The events of Walt Whitman’s life and his basic morals were reflected as themes in his poems. As a matter of fact, Whitman’s optimistic tone might be attributed to the boost he received from Ralph Waldo Emerson. Whitman’s first collection of poetry Leaves of Grass was initially not well received. “Its publication went all but unnoticed.” But failure at first glance could not dismay Whitman. He sent out samples, one of which reached Emerson who wrote Whitman a letter that praised his writing. Whitman never gave up and it paid off huge because with Emerson’s endorsement, Whitman was recognized as a real talent. His poems were known for having an optimistic view of life and this perspective was given to him by Emerson. Emerson’s praise proved to Whitman that if he worked hard and was diligent, anything was possible. He ended the poem “I Hear America Singing” by saying that the people were “Singing with open mouths their strong melodious songs.” In the poem he named professions that many Americans had and described their toil. The poem as a whole had a very positive connotation and the ending was quite fitting. The strong melodious songs were the tales of success and the realization of dreams were a result of the hard work of the American people. Whitman has an optimistic view of life that was refreshing for his time and he owed part of it to the aid of Emerson. Furthermore, Whitman gained a new perspective during the Civil War. He served “as an observer and prophet--as a private man tending the wounded in the hospital wards of the Civil War.” Seeing war first-hand only strengthened Whitman’s anti-slavery sentiment and argument for equality. He also gained a profound respect for Abraham Lincoln. In fact, Whitman’s poem “O Captain, My Captain!” was written about Lincoln after the assassination. He celebrated the emancipation of the slaves, but made it clear that it did not come without paying the price. But Whitman did not stop with the battle for emancipation, he also believed in full fledged equality. When introducing himself to readers in his poem “Song of Myself”, Whitman said, “For every atom belonging to me as good belongs to you.” He made it very clear that nothing should get in the way of equality. Besides, why else would he put himself in danger in the Civil War? Lastly, Whitman was proud to be an American and to have American lineage. It only took him seven lines in “Song of Myself” to tell the reader that he was one hundred percent American blood: “Born here of parents born here from parents the same, and their parents the same.” His passion for America did not cease at his heritage. He loved all Americans and the ideals that the United States was founded upon. Whitman was the ultimate patriot. His poem “I Hear America Singing” celebrated the hard-working Americans and the success they found. Many of Whitman’s themes like optimism, democracy, equality, and celebration of everything America had to offer stemmed from Whitman’s own experiences. Similarly, the experiences of Emily Dickinson directly contributed to her own literary style and themes.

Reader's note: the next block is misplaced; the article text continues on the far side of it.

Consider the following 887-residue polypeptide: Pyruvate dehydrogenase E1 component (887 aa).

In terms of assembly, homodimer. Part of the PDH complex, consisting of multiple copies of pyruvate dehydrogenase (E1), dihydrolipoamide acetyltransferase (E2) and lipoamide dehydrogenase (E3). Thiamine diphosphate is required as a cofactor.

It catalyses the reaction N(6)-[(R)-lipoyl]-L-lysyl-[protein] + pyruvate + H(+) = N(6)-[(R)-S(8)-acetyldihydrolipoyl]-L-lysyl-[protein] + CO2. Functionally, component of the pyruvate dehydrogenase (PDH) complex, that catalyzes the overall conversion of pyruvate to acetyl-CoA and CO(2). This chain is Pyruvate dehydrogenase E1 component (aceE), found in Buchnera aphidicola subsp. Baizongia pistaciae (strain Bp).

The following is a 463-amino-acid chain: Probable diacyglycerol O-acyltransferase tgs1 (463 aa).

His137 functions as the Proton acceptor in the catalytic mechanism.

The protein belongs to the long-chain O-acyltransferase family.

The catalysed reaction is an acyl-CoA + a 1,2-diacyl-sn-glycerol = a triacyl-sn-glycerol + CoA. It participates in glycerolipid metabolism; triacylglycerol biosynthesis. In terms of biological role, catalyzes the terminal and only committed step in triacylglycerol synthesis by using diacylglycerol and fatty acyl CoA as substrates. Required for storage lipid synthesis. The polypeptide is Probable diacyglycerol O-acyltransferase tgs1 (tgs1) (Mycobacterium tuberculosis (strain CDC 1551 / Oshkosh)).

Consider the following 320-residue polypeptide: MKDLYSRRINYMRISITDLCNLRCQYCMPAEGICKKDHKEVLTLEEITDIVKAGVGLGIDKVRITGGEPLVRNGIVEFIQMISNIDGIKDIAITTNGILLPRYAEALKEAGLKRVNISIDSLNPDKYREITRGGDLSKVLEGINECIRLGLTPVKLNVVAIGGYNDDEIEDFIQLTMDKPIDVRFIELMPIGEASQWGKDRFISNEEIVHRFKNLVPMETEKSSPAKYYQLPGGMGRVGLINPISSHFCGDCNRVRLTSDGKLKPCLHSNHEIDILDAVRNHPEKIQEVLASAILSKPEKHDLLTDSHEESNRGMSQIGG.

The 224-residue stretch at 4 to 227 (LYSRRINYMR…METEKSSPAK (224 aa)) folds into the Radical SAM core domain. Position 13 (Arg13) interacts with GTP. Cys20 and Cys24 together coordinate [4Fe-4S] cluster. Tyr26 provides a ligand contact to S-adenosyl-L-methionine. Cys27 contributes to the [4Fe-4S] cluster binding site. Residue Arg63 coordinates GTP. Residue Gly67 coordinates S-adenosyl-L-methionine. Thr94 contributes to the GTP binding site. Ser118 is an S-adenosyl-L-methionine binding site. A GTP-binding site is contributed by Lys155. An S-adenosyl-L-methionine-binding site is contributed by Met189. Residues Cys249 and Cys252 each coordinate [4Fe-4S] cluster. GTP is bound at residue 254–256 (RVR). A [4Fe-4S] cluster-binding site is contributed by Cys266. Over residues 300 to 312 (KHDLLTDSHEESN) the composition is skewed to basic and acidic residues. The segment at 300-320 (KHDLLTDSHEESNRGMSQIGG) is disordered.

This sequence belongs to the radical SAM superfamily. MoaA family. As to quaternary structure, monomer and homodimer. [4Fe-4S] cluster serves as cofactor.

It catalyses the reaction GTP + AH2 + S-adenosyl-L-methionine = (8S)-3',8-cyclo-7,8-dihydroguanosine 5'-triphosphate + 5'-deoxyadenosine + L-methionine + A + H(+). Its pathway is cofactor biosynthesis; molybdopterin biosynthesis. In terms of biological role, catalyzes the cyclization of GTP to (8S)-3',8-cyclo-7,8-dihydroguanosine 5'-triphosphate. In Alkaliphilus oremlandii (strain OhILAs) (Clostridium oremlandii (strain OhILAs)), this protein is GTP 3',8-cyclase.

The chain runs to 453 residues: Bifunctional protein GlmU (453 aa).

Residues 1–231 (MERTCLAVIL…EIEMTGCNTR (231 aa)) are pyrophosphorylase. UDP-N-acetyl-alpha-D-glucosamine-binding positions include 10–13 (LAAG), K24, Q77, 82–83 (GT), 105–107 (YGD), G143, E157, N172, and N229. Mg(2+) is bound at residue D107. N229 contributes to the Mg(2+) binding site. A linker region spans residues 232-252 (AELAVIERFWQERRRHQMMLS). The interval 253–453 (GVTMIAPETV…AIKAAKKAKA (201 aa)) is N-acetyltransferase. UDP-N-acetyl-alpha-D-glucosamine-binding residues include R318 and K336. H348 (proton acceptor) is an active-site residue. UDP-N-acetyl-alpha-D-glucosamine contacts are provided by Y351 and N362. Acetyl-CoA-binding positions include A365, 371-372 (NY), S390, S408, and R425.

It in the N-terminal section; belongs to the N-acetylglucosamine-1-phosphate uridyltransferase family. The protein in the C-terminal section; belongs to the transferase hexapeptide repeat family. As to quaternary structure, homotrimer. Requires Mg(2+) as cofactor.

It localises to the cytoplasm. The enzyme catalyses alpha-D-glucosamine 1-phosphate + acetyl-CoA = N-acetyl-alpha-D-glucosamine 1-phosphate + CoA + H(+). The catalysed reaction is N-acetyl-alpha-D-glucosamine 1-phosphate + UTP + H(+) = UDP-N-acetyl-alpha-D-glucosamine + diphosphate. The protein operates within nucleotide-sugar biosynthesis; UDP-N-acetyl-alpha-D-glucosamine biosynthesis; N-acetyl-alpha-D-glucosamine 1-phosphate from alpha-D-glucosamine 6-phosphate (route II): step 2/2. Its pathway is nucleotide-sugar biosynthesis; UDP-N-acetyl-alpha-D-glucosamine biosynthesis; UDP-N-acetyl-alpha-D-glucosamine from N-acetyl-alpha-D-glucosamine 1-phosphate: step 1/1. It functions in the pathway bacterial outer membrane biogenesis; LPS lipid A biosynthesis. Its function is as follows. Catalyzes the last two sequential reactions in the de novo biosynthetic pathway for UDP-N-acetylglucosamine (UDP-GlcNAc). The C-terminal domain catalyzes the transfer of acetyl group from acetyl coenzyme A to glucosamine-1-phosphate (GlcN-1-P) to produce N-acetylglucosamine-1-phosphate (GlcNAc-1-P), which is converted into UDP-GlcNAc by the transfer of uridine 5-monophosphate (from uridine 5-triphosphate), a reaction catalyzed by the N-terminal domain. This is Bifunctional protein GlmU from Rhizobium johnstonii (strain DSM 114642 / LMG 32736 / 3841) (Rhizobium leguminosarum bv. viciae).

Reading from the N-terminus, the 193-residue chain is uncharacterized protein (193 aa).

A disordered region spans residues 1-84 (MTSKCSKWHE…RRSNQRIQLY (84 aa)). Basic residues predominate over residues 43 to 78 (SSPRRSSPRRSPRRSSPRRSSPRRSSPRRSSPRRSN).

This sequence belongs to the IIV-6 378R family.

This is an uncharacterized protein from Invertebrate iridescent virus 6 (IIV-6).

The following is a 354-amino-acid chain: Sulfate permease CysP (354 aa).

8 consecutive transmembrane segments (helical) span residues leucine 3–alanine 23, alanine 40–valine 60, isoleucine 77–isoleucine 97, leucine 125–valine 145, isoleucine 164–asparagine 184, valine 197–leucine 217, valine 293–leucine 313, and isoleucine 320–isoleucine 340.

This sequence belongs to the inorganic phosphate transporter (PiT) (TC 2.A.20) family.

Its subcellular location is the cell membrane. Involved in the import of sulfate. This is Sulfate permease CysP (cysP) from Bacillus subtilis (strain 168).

Emily Dickinson’s poems followed a very precise pattern and could be described as neat and economical in every regard. In contrast to Walt Whitman’s free verse, Emily Dickinson’s poetic form was fixed and traditional. She abided by strict meter. Lines of iambic tetrameter, four feet of an unstressed, stressed pattern, were followed by lines of iambic trimeter, three feet per line. This metrical pattern forced poems to flow unlike the cadence used in Whitman’s poems. All of her poems conformed to this strict style. For instance, Dickinson wrote, “Faith is a fine invention/ For gentlemen who see.” Examining the second verse in particular, it features six syllables in an alternating unstressed stressed pattern. Read it aloud. It rolls right off the tongue. In this regard, Dickinson adhered to the rules of standard poetry and the King’s English, but if she conformed in every regard, she would not be talked about today. Notice two things about that last line. Firstly, the italicized “see” stands out. Dickinson used italics and random punctuation throughout her poems to create emphasis. In some cases like when she writes “Heart! We will forget him!” she uses expressive punctuation like Whitman, but Dickinson primarily relied upon italics, capitalization, and the dash. To demonstrate, Dickinson used both the dash and capitalization when she wrote, “In this, as All, prevail--.” The all is intentionally capitalized to make it stand out so later on the reader can realize that she was referring to all of society and the tendency for conformity to prevail. Additionally, Dickinson’s lack of titles defied the rules of standard poetry. While there is no concrete reason why she would not title her poems, it can be inferred that like Whitman, she intended to leave her poems up to interpretation. Also, it is consistent with her meticulous and economic style. To say Dickinson was a woman of little words would be an understatement. Most of her poems are less than eight lines and words are chosen methodically. She quickly described the relationship between imagination and logic by simply writing, “The revery alone will do/ if bees are few.” Let that resonate for a while. Whereas Whitman would use long, sweeping verse to get his message across, Dickinson expresses herself in two short lines. Essentially, she tackles whole themes by using metaphor. Like the revery and bee, Dickinson frequently materialized her ideas into simple symbols and used metaphor to stimulate the reader. She pours all her thoughts about logic and the material world in the form of a microscope in one of her poems: “But Microscopes are prudent/ In an emergency.” Dickinson’s metaphors allowed her to keep poems short. She had no need to use extravagant language or long verse because her metaphors did the talking. Building on her metaphors, Dickinson also mastered metonymy which is the substitution of the name of an attribute for that of the thing meant. Particularly, when she wrote, “Heart! We will forget him!/ You and I--tonight!” she is not talking to her literal heart. Dickinson used metonymy to make the heart embody all things happening emotionally and spiritually. Her use of literary devices like metonymy and metaphor gave her poems a hidden, acute meaning in such a short amount of words. Of course, Dickinson had no obligation to write with such precision just like Whitman was not forced to write in free verse; however, like Whitman, the events in Dickinson’s life influenced her literary style.